Downtown’s Growing Pains

Amal Solh Kabbani and Raul Guerrero

Art Basel and the Miami Book Fair turn downtown into a cultural destination, evidencing its resurgence from a commercial center to a community. For us, residents and businesses, these events are a distraction from our growing pains.

Safety is foremost. Steps away from one entrance to the Book Fair two men laid across the sidewalk in drunken stupor. Farther down, petty criminals passing as homeless verbally assaulted neighbors and visitors, validating the theory that disorderly behavior is contagious. That criminal activity around the homeless has drastically increased in recent months is no figment of the imagination, as authorities and homeless advocates sometimes suggest. Last September, a homeless man shoved and killed downtown resident Tom Lang while he strolled along iconic Flagler Street.

Of course there is more to homelessness than meets the eye: social and economic disparities, inadequate housing and a healthcare system allowing psychiatric patients to roam the streets. But the need for long-range planning shouldn’t shield negligent short-term actions. The simple presence of beat police officers patrolling the neighborhood, for example, is a proven deterrent for much of the harassment inflicted on a neighborhood with a population that now surpasses 30 thousand (Central Business District and the Arts and Entertainment District.) 

Downtown is contained within one single square mile—the same square mile where the original city of Miami was built. One would think that a relatively small district, and a district representing a predominant percentage of the City tax-base, warrants constant patrolling.

“Decreased POLICING has resulted in aggressive panhandling, public drunkenness and criminal activity. It’s too obvious,” said J.J. Diaz, owner of the pet shop Animals Crackers. Shortage in manpower is often cited by Police and City leaders for the decreased patrolling. One resident, the mother of school children, constantly accosted by panhandlers, found it hard to believe there was a shortage of police officers. From her window she sees dozens deployed for every event in the Arena. Let alone ULTRA.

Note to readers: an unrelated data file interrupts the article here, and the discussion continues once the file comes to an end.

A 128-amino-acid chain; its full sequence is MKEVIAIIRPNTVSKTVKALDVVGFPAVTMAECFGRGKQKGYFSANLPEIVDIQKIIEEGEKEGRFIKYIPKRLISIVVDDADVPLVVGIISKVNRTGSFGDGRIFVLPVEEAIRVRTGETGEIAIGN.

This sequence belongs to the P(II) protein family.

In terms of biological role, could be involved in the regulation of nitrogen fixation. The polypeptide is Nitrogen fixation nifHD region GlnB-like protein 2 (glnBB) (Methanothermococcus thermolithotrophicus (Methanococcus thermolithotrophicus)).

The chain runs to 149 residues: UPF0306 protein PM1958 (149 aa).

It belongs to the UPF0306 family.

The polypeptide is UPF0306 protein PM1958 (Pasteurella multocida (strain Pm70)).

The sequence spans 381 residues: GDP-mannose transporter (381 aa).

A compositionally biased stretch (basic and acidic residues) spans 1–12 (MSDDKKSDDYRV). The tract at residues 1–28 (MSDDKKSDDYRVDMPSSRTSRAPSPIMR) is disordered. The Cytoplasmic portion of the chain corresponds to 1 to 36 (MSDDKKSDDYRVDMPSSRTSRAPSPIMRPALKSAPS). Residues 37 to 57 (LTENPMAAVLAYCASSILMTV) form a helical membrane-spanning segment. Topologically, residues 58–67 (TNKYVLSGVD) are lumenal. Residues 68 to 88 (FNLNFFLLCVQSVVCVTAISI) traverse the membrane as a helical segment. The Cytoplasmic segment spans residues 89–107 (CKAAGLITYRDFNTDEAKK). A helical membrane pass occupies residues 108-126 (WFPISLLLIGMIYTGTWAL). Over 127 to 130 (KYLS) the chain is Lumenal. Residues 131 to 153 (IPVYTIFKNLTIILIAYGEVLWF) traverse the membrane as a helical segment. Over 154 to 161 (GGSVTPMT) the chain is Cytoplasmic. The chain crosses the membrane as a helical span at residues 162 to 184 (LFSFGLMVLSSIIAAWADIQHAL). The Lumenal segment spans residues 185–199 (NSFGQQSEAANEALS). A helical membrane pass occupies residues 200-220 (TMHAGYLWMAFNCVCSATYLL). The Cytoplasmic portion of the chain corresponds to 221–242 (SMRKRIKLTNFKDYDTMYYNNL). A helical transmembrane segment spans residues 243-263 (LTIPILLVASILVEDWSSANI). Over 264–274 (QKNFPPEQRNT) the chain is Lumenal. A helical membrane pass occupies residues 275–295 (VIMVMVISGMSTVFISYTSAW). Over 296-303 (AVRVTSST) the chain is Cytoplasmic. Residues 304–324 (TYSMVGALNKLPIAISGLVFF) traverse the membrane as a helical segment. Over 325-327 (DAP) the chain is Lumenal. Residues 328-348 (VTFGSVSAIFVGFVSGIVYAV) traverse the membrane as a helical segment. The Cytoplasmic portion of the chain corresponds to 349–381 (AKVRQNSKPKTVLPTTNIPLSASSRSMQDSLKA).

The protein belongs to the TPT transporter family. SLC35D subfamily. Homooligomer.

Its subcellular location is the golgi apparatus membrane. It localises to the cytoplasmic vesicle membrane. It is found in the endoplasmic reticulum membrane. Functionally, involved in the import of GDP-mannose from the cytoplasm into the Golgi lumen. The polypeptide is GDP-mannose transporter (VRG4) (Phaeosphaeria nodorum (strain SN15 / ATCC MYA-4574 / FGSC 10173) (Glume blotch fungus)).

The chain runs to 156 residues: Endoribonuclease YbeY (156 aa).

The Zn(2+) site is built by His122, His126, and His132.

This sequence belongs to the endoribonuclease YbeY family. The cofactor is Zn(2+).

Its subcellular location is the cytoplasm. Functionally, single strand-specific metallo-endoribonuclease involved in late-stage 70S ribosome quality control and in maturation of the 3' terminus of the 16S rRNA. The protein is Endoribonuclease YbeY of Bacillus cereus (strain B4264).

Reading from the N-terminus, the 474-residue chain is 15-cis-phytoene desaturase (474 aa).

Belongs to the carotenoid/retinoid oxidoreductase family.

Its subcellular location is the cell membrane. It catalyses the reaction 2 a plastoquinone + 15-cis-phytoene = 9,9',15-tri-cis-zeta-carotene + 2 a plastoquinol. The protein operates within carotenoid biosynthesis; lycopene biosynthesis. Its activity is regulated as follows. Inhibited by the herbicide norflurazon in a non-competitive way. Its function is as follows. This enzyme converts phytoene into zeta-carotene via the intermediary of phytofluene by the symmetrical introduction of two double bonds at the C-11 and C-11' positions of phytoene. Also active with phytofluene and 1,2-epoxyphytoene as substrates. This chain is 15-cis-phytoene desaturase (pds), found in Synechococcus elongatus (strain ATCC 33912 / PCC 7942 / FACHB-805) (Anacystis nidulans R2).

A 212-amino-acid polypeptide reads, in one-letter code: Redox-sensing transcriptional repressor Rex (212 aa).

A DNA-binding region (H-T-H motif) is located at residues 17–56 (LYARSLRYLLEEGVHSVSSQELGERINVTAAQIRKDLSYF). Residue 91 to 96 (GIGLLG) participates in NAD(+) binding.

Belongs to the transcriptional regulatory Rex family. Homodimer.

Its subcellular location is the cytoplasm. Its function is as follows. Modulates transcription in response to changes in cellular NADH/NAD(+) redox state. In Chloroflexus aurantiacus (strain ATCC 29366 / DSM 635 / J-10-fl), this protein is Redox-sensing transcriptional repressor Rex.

Urban Cholesterol

The second threat: motorists. Closing some streets for the Miami Book Fair disrupted the reign motorists hold over pedestrians. Hundreds of people walked and biked liberated from what Brazilian architect Jaime Lerner calls urban cholesterol—the excessive and perilous automobile use in our arteries. One of the streets closed was NE 2nd Avenue, where motorists travel at speeds surpassing 40 and 50 miles per hour. And NE 2nd Avenue crosses through MDC Wolfson Campus and residential towers lodging an increasing number of families with children.

Noted urbanist Victor Dover commented: “Public policy, and actual actions, in street design and enforcement should prioritize walkers at the top of the hierarchy, followed by people in bikes, transit passengers, and then cars and trucks. Speed kills. Slow is beautiful. The design speed is more important than the posted speed. At high speeds little mistakes cause giant injuries.”

Community of Opportunity

In The Well-Tempered City, an insuperable guide for fine tuning our cities, Jonathan F. P. Rose explores the concept of community of opportunity. Community, he observes, derives from the Latin cummunitus. Cum meaning “together,” and munus “gift.”  Opportunity, comes from the Latin oportunus. The Latin root ob denotes “in the direction of,” and portus “port or harbor.” Opportunus describes the wind that took travelers to their destination, the safety of home. Taken together, community of opportunity refers to the gift of being together and returning home to a safe harbor. Rose adds that a community should be safe from physical and social threats.  

Cultural events, hopefully, will inspire all stakeholders to champion safety for residents and visitors, and solidify our beautiful historic downtown as a preeminent cultural destination.  

Raúl Guerrero is the director of the Downtown Arts and Science Salon, and author of Women Loved Dr. Böll, a novel set in Downtown Miami.  Amal Solh Kabbani, President of the Downtown Neighborhood Alliance.